• 8
    Powerful
  • 8
    Can be used both as frontend and backend as well
  • 8
    For the good parts
  • 8
    No need to use PHP
  • 8
    Easy to hire developers
  • 7
    Agile, packages simple to use
  • 7
    Love-hate relationship
  • 7
    Photoshop has 3 JS runtimes built in
  • 7
    Evolution of C
  • 7
    It's fun
  • 7
    Hard not to use
  • 7
    Versitile
  • 7
    Its fun and fast
  • 7
    Nice
  • 7
    Popularized Class-Less Architecture & Lambdas
  • 7
    Supports lambdas and closures
  • 6
    It let's me use Babel & Typescript
  • 6
    Can be used on frontend/backend/Mobile/create PRO Ui
  • 6
    1.6K Can be used on frontend/backend
  • 6
    Client side JS uses the visitors CPU to save Server Res
  • 6
    Easy to make something
  • 5
    Clojurescript
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    Promise relationship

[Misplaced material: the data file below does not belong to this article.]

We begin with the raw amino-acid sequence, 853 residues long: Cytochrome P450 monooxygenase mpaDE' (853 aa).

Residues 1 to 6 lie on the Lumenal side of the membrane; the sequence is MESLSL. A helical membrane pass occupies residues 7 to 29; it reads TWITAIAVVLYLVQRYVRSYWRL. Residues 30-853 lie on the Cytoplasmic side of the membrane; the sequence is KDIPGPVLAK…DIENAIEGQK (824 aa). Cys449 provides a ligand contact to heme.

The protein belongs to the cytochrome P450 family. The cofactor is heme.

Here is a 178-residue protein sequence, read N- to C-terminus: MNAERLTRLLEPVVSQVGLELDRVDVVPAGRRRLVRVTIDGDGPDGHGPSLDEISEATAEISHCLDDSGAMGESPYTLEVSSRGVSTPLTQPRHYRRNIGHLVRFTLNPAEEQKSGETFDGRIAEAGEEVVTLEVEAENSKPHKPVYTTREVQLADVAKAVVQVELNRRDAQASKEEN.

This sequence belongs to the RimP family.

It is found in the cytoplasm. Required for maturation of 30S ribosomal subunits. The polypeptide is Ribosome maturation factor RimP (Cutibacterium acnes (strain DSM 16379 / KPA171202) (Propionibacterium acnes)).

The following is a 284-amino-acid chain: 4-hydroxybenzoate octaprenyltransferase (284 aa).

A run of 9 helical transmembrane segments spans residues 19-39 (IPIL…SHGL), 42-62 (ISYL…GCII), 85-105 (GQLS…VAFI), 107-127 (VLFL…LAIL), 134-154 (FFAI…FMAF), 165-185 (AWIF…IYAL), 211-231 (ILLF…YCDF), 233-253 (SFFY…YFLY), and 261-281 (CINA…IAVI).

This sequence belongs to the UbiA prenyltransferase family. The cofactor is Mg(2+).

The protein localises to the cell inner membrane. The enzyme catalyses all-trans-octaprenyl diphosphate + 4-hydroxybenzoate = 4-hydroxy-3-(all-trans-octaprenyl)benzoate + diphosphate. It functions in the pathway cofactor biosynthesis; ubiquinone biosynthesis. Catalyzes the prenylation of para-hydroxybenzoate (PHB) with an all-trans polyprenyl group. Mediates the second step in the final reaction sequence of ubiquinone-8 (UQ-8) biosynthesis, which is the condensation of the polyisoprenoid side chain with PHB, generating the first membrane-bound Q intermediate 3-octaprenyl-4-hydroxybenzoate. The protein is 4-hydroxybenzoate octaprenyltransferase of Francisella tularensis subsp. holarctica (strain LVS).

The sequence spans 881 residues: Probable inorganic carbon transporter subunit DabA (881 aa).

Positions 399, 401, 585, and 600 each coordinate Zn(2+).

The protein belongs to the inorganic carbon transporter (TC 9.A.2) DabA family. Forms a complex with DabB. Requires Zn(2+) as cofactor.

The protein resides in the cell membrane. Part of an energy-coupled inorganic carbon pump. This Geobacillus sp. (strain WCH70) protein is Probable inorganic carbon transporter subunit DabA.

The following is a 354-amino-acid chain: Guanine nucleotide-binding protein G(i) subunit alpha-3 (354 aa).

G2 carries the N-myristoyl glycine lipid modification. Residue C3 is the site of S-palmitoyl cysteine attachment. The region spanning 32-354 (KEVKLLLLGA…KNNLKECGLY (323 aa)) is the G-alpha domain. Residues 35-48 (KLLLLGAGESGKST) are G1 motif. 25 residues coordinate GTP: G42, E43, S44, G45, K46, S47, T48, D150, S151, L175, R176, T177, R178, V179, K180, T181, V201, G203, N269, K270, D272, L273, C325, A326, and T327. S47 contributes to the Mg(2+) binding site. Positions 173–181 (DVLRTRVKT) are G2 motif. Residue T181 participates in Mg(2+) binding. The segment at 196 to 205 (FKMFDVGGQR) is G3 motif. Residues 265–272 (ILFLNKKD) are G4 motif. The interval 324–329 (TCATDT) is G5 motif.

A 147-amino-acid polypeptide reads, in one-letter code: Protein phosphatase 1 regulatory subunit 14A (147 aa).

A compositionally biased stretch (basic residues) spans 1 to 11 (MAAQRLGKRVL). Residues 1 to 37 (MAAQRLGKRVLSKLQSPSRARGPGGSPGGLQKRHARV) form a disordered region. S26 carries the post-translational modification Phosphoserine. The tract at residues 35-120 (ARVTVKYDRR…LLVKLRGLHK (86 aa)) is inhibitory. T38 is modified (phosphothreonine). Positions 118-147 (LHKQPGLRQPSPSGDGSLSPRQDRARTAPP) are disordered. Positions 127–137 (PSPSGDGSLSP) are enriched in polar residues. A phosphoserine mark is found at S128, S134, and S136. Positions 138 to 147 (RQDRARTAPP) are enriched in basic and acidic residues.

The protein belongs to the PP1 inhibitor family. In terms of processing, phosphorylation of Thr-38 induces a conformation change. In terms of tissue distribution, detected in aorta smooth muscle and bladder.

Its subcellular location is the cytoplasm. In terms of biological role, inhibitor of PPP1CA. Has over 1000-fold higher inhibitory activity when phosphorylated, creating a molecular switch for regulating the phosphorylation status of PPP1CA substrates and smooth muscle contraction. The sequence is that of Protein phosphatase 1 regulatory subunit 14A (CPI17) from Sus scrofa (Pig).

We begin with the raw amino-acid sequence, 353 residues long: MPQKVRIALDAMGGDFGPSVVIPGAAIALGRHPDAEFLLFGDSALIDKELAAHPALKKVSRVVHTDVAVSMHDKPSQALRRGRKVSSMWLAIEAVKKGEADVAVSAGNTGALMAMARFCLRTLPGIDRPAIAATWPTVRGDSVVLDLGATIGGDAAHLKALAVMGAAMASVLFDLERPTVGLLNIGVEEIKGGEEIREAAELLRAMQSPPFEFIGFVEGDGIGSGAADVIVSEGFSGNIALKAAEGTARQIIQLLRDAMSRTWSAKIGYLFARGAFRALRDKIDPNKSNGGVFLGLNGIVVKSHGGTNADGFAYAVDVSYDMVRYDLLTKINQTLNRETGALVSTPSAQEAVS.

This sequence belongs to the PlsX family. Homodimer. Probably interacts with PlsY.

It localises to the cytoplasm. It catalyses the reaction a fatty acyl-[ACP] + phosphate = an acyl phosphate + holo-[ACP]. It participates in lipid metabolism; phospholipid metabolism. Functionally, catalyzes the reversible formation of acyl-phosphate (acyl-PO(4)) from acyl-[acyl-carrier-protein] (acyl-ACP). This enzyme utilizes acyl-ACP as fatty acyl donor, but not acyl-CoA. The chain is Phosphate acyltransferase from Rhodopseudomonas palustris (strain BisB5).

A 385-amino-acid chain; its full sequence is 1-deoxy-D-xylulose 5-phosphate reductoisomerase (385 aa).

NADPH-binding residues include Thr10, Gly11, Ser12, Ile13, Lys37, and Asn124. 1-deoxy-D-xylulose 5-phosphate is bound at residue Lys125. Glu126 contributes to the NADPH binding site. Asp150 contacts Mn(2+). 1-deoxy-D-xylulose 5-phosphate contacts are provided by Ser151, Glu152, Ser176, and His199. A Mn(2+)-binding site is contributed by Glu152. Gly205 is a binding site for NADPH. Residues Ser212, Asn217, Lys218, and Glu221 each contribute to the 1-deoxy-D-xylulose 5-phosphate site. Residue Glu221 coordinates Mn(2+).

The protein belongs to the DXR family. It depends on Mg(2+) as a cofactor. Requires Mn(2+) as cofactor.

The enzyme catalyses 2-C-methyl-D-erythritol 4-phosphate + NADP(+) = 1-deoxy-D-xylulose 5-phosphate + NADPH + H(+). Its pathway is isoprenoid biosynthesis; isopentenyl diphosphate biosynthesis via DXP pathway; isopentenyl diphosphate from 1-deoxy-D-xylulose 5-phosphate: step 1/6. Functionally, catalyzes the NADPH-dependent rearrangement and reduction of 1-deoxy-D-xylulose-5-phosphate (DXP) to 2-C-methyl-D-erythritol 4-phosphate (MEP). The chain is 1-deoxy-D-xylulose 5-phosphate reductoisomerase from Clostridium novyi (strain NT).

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    Stockholm Syndrome
  • 5
    Function expressions are useful for callbacks
  • 5
    Scope manipulation
  • 5
    Everywhere
  • 5
    Client processing
  • 5
    What to add
  • 4
    Because it is so simple and lightweight
  • 4
    Only Programming language on browser
  • 1
    Test
  • 1
    Hard to learn
  • 1
    Test2
  • 1
    Not the best
  • 1
    Easy to understand
  • 1
    Subskill #4
  • 1
    Easy to learn
  • 0
    Hard 彤
CONS OF JAVASCRIPT
  • 22
    A constant moving target, too much churn
  • 20
    Horribly inconsistent
  • 15
    Javascript is the New PHP